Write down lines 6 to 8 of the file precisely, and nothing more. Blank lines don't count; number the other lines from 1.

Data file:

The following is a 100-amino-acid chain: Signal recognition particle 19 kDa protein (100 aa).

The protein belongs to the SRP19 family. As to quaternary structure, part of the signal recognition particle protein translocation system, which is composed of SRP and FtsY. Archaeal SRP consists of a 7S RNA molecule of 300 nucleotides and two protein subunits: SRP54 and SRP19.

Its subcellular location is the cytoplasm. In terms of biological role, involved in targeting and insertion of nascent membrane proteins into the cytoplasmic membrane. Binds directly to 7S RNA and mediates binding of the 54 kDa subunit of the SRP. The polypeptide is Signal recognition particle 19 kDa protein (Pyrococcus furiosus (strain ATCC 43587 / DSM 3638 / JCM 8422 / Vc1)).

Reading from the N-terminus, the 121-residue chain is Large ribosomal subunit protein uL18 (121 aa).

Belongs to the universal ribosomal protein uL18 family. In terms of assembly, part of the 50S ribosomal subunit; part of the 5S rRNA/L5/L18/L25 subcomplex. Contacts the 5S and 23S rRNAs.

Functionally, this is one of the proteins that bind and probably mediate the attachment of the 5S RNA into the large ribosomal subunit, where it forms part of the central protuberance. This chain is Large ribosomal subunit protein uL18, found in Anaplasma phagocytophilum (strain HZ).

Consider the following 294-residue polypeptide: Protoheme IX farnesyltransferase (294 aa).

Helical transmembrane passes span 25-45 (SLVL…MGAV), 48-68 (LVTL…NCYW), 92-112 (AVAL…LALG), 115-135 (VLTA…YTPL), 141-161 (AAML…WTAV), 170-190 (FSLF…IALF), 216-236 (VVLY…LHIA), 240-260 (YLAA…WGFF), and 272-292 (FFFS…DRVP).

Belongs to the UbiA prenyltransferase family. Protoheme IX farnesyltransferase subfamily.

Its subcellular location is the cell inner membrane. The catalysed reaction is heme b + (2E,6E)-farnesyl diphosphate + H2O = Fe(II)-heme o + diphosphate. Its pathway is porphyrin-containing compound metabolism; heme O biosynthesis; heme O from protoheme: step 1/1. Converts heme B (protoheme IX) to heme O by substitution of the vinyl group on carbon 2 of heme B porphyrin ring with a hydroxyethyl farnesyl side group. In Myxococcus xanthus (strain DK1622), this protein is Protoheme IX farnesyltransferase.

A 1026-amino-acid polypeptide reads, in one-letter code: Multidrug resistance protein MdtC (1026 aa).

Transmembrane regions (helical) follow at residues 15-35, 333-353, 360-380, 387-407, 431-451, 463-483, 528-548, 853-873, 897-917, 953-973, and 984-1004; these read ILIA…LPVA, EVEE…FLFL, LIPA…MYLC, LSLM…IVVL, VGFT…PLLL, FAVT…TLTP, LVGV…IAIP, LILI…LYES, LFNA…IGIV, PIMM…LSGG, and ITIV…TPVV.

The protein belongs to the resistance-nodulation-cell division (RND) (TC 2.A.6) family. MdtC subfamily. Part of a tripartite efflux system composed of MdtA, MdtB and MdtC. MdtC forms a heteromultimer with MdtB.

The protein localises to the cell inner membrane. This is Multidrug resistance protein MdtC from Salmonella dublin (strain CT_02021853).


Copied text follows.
Functionally, this is one of the proteins that bind and probably mediate the attachment of the 5S RNA into the large ribosomal subunit, where it forms part of the central protuberance. This chain is Large ribosomal subunit protein uL18, found in Anaplasma phagocytophilum (strain HZ).

Consider the following 294-residue polypeptide: Protoheme IX farnesyltransferase (294 aa).

Helical transmembrane passes span 25-45 (SLVL…MGAV), 48-68 (LVTL…NCYW), 92-112 (AVAL…LALG), 115-135 (VLTA…YTPL), 141-161 (AAML…WTAV), 170-190 (FSLF…IALF), 216-236 (VVLY…LHIA), 240-260 (YLAA…WGFF), and 272-292 (FFFS…DRVP).